Furthermore, we believe it is our government’s responsibility to guarantee quality, affordable, patient-centered health care for everyone in the United States, and play a central role in regulating, providing, and ensuring that national health coverage meet the following criteria:

1) Public insurance – regardless of the method of health care reform, whether it takes the form of single-payer health insurance or a choice for consumers between private, employer-based health insurance and a public health insurance provided by the government, health care reform must include public health insurance available to all and should not be an insurance of last resort.

2) Universal coverage – every single person in the country should have guaranteed coverage and access to health care with no one left out.

3) Comprehensive coverage – insurance should be required to provide comprehensive coverage for the following: physical health, oral health, vision, hearing, mental health, prescription drugs, medical supplies, durable medical equipment, preventive care (annual physicals, diagnostic tests, mammograms, pap smears, etc.), substance abuse treatment, rehabilitative services, reproductive health, consumer health education, nutritional services, hospital care (inpatient and outpatient), pre-natal and maternity care, child health care including children with special health care needs, chiropractic care, podiatric care, disease management, coverage for serious and chronic illnesses, hospice care, in-home care and any other medically necessary, physician prescribed procedure, medication, or equipment.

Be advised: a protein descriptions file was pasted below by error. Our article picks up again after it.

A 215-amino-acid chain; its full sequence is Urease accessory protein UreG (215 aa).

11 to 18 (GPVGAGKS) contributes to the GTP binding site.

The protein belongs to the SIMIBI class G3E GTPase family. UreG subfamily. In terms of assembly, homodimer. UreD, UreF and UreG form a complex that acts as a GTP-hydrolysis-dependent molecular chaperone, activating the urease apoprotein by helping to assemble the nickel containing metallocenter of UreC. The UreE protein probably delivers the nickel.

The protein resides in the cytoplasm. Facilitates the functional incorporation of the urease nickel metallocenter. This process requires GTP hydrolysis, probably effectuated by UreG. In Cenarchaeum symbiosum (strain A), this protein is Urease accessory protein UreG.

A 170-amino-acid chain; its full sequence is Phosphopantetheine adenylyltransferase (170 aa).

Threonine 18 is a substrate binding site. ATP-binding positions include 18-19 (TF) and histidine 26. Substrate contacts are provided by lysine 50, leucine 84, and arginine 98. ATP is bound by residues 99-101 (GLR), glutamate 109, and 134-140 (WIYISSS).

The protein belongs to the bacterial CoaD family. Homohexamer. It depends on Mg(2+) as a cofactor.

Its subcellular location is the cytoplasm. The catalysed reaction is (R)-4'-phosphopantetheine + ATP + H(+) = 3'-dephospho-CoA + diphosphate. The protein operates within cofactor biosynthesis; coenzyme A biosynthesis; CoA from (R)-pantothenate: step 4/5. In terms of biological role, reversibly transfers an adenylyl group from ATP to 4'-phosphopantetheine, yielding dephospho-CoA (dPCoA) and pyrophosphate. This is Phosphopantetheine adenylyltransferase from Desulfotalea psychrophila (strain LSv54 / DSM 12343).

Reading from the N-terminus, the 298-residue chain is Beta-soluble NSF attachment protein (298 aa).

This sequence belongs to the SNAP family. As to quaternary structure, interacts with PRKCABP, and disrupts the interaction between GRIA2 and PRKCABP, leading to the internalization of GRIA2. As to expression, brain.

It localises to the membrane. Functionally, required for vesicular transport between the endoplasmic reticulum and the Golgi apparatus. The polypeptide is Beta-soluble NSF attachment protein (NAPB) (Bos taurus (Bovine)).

4) Affordable coverage – insurance should be affordable and based on a family’s income and ability to pay, and not on health conditions, age, gender, race, ethnicity, sexual orientation, religion, or citizenship; costs should be predictable. Health insurance should have a limit on out-of-pocket expenses, including premiums, deductibles, co-pays, co-insurance, and any out-of-network costs.

5) Continuous coverage – insurance coverage should be continuous regardless of employment, student, marital or citizenship status, and should have no gaps in coverage.

6) Open enrollment – insurance should have open enrollment at any time, and should have guaranteed renewability.

7) Portability – insurance should allow for consumer portability across employers, state boundaries, or family conditions.

8) No lifetime benefit limits or caps on coverage – insurance should have no annual, lifetime, or benefit limits on comprehensive coverage.

9) Guaranteed coverage/no exclusions – insurance should prohibit the use of pre-existing conditions, health risk factors or past medical debt to determine eligibility, coverage, or out-of-pocket expenses.